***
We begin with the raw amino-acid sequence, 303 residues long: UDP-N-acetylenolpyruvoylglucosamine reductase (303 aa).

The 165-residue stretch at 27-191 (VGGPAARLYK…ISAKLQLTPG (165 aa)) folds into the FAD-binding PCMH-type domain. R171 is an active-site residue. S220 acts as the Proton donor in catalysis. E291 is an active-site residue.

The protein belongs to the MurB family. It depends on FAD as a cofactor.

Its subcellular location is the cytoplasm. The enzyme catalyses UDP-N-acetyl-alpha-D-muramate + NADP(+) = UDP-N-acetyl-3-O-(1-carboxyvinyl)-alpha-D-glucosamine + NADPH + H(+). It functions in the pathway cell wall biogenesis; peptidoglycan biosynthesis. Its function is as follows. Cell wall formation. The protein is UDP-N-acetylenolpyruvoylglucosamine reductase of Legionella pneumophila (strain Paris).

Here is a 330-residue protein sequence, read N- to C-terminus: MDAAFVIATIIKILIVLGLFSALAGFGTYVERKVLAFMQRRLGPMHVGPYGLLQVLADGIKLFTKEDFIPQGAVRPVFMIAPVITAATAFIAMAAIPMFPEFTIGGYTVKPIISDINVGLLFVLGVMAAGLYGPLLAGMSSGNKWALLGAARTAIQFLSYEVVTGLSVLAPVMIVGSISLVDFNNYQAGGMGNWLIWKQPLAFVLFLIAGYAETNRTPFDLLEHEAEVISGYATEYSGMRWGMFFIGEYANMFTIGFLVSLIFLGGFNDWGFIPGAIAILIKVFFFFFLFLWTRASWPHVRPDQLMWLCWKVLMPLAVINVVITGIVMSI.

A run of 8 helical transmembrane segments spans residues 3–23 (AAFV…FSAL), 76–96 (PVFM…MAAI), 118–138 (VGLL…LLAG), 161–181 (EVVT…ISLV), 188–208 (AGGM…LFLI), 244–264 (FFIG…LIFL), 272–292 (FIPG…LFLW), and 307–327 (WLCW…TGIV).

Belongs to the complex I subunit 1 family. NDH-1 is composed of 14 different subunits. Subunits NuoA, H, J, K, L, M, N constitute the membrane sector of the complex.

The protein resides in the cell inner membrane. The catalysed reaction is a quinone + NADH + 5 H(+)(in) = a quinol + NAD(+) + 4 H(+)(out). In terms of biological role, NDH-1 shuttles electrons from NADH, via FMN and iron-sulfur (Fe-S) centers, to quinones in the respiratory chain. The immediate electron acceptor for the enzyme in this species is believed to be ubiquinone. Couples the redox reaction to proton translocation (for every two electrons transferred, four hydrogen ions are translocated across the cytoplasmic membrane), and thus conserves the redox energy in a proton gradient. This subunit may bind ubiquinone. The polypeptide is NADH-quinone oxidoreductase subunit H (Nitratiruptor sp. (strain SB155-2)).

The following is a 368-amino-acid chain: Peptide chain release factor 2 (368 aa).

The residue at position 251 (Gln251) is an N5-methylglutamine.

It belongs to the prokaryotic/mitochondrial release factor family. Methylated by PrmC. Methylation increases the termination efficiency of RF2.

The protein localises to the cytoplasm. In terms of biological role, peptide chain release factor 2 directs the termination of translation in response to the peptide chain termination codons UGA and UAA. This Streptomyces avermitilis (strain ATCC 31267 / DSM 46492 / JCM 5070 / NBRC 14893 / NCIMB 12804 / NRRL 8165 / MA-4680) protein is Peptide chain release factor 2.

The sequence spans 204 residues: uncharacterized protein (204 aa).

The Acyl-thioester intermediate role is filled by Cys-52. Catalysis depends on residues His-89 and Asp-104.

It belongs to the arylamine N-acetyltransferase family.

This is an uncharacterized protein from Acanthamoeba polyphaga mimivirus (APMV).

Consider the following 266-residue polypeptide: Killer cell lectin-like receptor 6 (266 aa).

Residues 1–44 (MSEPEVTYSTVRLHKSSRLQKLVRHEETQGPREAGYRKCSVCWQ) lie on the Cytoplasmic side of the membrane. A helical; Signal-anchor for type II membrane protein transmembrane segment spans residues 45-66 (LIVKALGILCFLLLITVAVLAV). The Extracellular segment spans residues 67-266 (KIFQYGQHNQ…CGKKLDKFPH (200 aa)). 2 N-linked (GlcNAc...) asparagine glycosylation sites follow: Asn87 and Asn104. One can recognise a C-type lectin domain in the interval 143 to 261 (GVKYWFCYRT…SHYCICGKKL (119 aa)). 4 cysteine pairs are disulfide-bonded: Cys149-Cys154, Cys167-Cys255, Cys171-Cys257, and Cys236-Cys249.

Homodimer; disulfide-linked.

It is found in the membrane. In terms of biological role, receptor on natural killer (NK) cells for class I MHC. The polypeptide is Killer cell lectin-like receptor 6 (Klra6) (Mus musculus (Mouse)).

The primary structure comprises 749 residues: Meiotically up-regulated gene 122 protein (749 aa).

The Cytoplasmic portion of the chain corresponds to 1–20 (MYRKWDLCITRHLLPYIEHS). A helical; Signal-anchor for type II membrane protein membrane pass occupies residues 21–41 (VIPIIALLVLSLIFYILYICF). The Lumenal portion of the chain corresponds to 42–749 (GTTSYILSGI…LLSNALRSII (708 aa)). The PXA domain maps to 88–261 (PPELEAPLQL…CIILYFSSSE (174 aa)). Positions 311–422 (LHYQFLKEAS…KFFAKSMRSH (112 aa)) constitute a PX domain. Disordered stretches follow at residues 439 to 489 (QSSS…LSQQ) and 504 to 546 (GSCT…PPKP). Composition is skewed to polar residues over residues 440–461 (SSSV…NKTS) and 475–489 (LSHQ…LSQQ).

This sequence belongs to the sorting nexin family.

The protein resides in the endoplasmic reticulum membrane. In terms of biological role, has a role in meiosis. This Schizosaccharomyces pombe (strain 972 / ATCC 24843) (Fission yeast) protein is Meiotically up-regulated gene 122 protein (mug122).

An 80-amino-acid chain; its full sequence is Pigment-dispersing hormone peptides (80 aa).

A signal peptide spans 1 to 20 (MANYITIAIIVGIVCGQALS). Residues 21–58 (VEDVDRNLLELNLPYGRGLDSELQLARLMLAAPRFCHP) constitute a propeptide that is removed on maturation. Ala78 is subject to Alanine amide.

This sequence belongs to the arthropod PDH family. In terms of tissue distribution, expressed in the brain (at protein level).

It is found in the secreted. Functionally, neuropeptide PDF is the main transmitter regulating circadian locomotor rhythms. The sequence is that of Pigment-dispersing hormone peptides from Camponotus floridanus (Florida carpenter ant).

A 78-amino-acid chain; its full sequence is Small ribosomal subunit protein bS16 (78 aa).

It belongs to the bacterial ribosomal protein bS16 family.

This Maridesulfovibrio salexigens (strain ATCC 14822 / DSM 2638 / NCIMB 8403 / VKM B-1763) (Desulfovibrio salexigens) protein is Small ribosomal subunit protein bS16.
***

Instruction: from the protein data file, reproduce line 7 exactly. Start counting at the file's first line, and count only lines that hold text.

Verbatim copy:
Belongs to the complex I subunit 1 family. NDH-1 is composed of 14 different subunits. Subunits NuoA, H, J, K, L, M, N constitute the membrane sector of the complex.